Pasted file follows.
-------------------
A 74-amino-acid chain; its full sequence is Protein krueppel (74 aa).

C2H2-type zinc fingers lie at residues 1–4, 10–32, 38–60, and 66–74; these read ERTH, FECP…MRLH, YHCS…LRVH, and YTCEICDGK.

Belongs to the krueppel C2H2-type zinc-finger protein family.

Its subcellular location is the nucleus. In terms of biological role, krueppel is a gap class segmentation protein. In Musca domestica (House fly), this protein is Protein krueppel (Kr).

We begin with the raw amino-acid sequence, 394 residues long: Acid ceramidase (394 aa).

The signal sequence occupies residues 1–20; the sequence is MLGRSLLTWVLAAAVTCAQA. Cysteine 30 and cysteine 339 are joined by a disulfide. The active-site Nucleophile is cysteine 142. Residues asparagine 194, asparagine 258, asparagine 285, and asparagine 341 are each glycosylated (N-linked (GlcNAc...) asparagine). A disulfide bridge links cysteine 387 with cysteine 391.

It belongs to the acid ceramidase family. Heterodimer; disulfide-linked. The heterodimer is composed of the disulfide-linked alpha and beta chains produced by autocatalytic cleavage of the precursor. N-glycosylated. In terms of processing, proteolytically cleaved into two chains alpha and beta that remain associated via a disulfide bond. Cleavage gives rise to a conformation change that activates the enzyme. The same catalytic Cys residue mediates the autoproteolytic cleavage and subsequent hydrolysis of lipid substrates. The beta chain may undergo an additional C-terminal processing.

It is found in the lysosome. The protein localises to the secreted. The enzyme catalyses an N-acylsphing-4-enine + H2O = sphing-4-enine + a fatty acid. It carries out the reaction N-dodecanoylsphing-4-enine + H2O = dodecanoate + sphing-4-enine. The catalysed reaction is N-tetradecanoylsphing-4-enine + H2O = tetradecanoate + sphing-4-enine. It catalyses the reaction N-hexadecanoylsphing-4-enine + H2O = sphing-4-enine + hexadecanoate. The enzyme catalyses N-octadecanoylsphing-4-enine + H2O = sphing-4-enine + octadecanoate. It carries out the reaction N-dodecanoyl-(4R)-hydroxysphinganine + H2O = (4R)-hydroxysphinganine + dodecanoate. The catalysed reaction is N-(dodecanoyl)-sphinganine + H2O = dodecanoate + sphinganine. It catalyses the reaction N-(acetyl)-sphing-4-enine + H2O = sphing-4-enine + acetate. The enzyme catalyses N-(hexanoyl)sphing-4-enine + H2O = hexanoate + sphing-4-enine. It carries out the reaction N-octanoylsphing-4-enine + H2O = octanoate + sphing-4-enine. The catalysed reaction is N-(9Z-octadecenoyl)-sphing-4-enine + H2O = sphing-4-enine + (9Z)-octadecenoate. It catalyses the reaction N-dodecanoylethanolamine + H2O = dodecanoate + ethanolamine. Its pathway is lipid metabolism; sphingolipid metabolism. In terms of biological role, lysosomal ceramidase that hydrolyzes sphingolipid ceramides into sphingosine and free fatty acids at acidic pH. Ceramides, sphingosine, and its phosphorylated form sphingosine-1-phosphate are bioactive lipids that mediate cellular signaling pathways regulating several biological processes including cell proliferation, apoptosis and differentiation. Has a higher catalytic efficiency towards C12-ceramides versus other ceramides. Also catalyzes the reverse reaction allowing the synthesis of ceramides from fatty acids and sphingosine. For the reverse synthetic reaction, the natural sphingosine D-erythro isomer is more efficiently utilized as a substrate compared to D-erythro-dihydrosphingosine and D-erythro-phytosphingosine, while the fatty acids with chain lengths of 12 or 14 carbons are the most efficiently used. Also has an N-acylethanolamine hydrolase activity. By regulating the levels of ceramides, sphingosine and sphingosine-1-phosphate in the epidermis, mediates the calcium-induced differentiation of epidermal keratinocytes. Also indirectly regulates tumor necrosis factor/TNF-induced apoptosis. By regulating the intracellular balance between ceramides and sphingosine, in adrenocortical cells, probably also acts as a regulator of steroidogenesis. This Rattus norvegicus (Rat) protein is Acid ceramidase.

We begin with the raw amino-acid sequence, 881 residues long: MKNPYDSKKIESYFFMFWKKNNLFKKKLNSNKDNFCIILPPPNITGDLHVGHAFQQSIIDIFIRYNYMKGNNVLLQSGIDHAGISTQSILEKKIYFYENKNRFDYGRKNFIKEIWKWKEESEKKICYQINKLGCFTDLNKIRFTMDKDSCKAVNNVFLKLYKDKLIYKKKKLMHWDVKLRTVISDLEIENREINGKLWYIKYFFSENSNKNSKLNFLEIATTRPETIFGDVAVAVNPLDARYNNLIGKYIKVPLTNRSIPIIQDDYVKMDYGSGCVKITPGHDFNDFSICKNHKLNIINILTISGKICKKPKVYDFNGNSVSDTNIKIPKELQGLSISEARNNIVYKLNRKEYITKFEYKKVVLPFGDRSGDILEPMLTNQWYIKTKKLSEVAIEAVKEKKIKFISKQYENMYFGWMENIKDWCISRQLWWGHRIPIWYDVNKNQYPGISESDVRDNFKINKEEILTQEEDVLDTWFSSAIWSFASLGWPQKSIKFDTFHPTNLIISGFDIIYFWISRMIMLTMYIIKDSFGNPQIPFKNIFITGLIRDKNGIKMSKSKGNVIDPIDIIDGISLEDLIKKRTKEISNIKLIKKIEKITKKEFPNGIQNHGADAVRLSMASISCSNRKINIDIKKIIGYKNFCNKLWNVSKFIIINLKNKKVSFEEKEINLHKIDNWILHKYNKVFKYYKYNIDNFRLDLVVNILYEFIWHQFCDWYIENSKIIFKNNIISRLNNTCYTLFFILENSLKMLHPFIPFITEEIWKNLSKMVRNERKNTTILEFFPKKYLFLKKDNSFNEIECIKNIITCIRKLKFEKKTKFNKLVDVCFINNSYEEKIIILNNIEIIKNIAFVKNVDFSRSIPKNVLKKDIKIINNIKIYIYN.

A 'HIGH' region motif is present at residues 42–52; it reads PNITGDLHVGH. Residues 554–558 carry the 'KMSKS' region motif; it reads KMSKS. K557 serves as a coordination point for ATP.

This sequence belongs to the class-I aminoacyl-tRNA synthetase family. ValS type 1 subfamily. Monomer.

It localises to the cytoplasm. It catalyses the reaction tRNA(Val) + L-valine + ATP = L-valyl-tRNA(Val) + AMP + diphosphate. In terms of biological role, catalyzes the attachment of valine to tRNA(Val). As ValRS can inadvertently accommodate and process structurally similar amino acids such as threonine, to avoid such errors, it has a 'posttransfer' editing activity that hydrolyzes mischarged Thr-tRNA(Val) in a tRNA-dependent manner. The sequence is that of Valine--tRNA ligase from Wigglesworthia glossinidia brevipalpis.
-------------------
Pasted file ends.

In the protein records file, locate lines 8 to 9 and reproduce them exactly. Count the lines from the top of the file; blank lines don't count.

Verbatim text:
It is found in the lysosome. The protein localises to the secreted. The enzyme catalyses an N-acylsphing-4-enine + H2O = sphing-4-enine + a fatty acid. It carries out the reaction N-dodecanoylsphing-4-enine + H2O = dodecanoate + sphing-4-enine. The catalysed reaction is N-tetradecanoylsphing-4-enine + H2O = tetradecanoate + sphing-4-enine. It catalyses the reaction N-hexadecanoylsphing-4-enine + H2O = sphing-4-enine + hexadecanoate. The enzyme catalyses N-octadecanoylsphing-4-enine + H2O = sphing-4-enine + octadecanoate. It carries out the reaction N-dodecanoyl-(4R)-hydroxysphinganine + H2O = (4R)-hydroxysphinganine + dodecanoate. The catalysed reaction is N-(dodecanoyl)-sphinganine + H2O = dodecanoate + sphinganine. It catalyses the reaction N-(acetyl)-sphing-4-enine + H2O = sphing-4-enine + acetate. The enzyme catalyses N-(hexanoyl)sphing-4-enine + H2O = hexanoate + sphing-4-enine. It carries out the reaction N-octanoylsphing-4-enine + H2O = octanoate + sphing-4-enine. The catalysed reaction is N-(9Z-octadecenoyl)-sphing-4-enine + H2O = sphing-4-enine + (9Z)-octadecenoate. It catalyses the reaction N-dodecanoylethanolamine + H2O = dodecanoate + ethanolamine. Its pathway is lipid metabolism; sphingolipid metabolism. In terms of biological role, lysosomal ceramidase that hydrolyzes sphingolipid ceramides into sphingosine and free fatty acids at acidic pH. Ceramides, sphingosine, and its phosphorylated form sphingosine-1-phosphate are bioactive lipids that mediate cellular signaling pathways regulating several biological processes including cell proliferation, apoptosis and differentiation. Has a higher catalytic efficiency towards C12-ceramides versus other ceramides. Also catalyzes the reverse reaction allowing the synthesis of ceramides from fatty acids and sphingosine. For the reverse synthetic reaction, the natural sphingosine D-erythro isomer is more efficiently utilized as a substrate compared to D-erythro-dihydrosphingosine and D-erythro-phytosphingosine, while the fatty acids with chain lengths of 12 or 14 carbons are the most efficiently used. Also has an N-acylethanolamine hydrolase activity. By regulating the levels of ceramides, sphingosine and sphingosine-1-phosphate in the epidermis, mediates the calcium-induced differentiation of epidermal keratinocytes. Also indirectly regulates tumor necrosis factor/TNF-induced apoptosis. By regulating the intracellular balance between ceramides and sphingosine, in adrenocortical cells, probably also acts as a regulator of steroidogenesis. This Rattus norvegicus (Rat) protein is Acid ceramidase.

We begin with the raw amino-acid sequence, 881 residues long: MKNPYDSKKIESYFFMFWKKNNLFKKKLNSNKDNFCIILPPPNITGDLHVGHAFQQSIIDIFIRYNYMKGNNVLLQSGIDHAGISTQSILEKKIYFYENKNRFDYGRKNFIKEIWKWKEESEKKICYQINKLGCFTDLNKIRFTMDKDSCKAVNNVFLKLYKDKLIYKKKKLMHWDVKLRTVISDLEIENREINGKLWYIKYFFSENSNKNSKLNFLEIATTRPETIFGDVAVAVNPLDARYNNLIGKYIKVPLTNRSIPIIQDDYVKMDYGSGCVKITPGHDFNDFSICKNHKLNIINILTISGKICKKPKVYDFNGNSVSDTNIKIPKELQGLSISEARNNIVYKLNRKEYITKFEYKKVVLPFGDRSGDILEPMLTNQWYIKTKKLSEVAIEAVKEKKIKFISKQYENMYFGWMENIKDWCISRQLWWGHRIPIWYDVNKNQYPGISESDVRDNFKINKEEILTQEEDVLDTWFSSAIWSFASLGWPQKSIKFDTFHPTNLIISGFDIIYFWISRMIMLTMYIIKDSFGNPQIPFKNIFITGLIRDKNGIKMSKSKGNVIDPIDIIDGISLEDLIKKRTKEISNIKLIKKIEKITKKEFPNGIQNHGADAVRLSMASISCSNRKINIDIKKIIGYKNFCNKLWNVSKFIIINLKNKKVSFEEKEINLHKIDNWILHKYNKVFKYYKYNIDNFRLDLVVNILYEFIWHQFCDWYIENSKIIFKNNIISRLNNTCYTLFFILENSLKMLHPFIPFITEEIWKNLSKMVRNERKNTTILEFFPKKYLFLKKDNSFNEIECIKNIITCIRKLKFEKKTKFNKLVDVCFINNSYEEKIIILNNIEIIKNIAFVKNVDFSRSIPKNVLKKDIKIINNIKIYIYN.